A long-distance bus company would like to increase its accessibility and expand the communication channels with the customer. In addition to its homepage and app, the company wants to offer a third way to the customer, namely a Whatsapp-Chatbot. The goal is to perform specific actions in the conversation with the chatbot, such as searching, booking, and canceling trips. In addition, the chatbot is intended to create a reliable way of informing passengers about delays.

With the introduction of the chatbot, not only existing passengers can be reached more quickly, but also, contact can be established with new customers* who have not yet installed an app.

The NLP solution

Depending on the requirements that are placed on the chatbot, you can choose between different chatbot architectures.

Over the years, four main chatbot paradigms have been tested: In a first generation, the inquiry was examined for well-known patterns and accordingly adapted prefabricated answers were spent (“pattern matching”). More sophisticated is the so-called “grounding”, in which information extracted from knowledge libraries (e.g., Wikipedia) is organized in a network by Named Entity Recognition (see above). Such a network has the advantage that not only registered knowledge can be retrieved, but also unregistered knowledge can be inferred by the network structure. In “searching”, question-answer pairs from the conversation history (or from previously registered logs) are directly used to find a suitable answer. The use of machine learning models is the most proven approach to generate suitable answers (“generative models”) dynamically.

The best way to implement this modern chatbot with clearly definable competencies for the company is to use existing frameworks such as Google Dialogflow. This is a platform for configuring chatbots that have the elements of all previously mentioned chatbot paradigms. For this purpose, parameters such as intents, entities, and actions are passed.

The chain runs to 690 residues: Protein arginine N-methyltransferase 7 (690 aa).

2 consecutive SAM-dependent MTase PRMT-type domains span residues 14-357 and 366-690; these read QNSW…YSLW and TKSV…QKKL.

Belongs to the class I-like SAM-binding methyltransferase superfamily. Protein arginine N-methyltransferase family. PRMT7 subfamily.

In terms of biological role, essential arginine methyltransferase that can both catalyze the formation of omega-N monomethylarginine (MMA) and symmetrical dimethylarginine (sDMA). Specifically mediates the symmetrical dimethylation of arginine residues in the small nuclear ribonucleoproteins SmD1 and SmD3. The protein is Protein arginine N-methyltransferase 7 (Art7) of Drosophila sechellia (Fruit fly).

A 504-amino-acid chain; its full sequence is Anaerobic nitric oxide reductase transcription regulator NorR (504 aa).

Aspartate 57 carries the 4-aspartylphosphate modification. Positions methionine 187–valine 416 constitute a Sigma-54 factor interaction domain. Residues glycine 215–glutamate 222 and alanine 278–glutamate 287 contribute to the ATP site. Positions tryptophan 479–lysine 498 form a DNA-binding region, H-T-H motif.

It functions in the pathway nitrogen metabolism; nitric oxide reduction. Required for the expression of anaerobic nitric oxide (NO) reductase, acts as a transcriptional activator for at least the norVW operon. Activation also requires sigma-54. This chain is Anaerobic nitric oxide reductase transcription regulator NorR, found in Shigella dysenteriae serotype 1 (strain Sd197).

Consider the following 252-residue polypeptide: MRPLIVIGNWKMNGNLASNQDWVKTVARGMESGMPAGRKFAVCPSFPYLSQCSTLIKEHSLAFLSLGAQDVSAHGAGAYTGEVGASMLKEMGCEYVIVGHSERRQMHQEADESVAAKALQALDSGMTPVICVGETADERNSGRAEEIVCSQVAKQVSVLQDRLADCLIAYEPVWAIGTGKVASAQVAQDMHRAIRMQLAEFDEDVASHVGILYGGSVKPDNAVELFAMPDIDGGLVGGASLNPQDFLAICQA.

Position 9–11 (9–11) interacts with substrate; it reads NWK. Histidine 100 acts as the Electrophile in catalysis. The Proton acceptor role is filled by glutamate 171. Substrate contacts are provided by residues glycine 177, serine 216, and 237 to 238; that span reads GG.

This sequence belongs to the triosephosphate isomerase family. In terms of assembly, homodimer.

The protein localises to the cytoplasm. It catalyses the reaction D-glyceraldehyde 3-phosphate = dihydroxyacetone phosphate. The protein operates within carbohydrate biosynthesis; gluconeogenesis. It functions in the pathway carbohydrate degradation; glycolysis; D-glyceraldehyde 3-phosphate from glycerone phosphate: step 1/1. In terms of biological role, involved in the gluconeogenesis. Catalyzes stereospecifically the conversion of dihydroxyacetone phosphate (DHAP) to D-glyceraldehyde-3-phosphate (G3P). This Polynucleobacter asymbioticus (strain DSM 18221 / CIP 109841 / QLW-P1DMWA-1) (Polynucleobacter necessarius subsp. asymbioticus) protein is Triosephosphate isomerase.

An intend (“user intention”) is, for example, the timetable information. By giving different example phrases (“How do I get from … to … from … to …”, “When is the next bus from … to …”) to a language model, the chatbot can assign even unseen input to the correct intend (see text classification).

Furthermore, different travel locations and times are defined as entities. If the chatbot now captures an intend with matching entities (see NER), an action, in this case a database query, can be triggered. Finally, an intend-answer with the relevant information is given and adapted to all information in the chat history specified by the user (“stateful”).

Further Application Scenarios of Chatbots:

There are many possible applications in customer service, depending on the complexity of the scenario, from the automatic preparation (e.g., sorting) of a customer order to the complete processing of a customer experience.

A Question-Answering System as a Voice Assistant for Technical Questions About the Automobile

An automobile manufacturer discovers that many of its customers do not get along well with the manuals that come with the cars. Often, finding the relevant information takes too long, or it is not found at all. Therefore, it was decided to offer a Voice Assistant to provide precise answers to technical questions in addition to the static manual. In the future, drivers will be able to speak comfortably with their center console when they want to service their vehicle or request technical information.

The NLP solution

Question-answer systems have been around for decades, as they are at the forefront of artificial intelligence. A question-answer system that would always find a correct answer, taking into account all available data, could also be called “General AI”. A significant difficulty on the way to General AI is that the area the system needs to know about is unlimited. In contrast, question-answer systems provide good results when the area is delimited, as is the case with the automotive assistant. In general, the more specific the area, the better results can be expected.

For the implementation of the question-answer system, two data types from the manual are used: structured data, such as technical specifications of the components and key figures of the model, and unstructured data, such as instructions for action. All data is transformed into question-answer form in a preparatory step using other NLP techniques (classification, NER). This data is transferred to a version of BERT that has already been pre-trained on a large question-answer data set (“SQuAD”). The model is thus able to answer questions that have already been fed into the system and provide educated guesses for unseen questions.

Further Application Scenarios of Question-Answer Systems:

With the help of question-answer systems, company-internal search engines can be extended by functionalities. In e-commerce, answers to factual questions can be given automatically based on article descriptions and reviews.

Automatic Text Summaries (Text Generation) of Damage Descriptions for a Property Insurance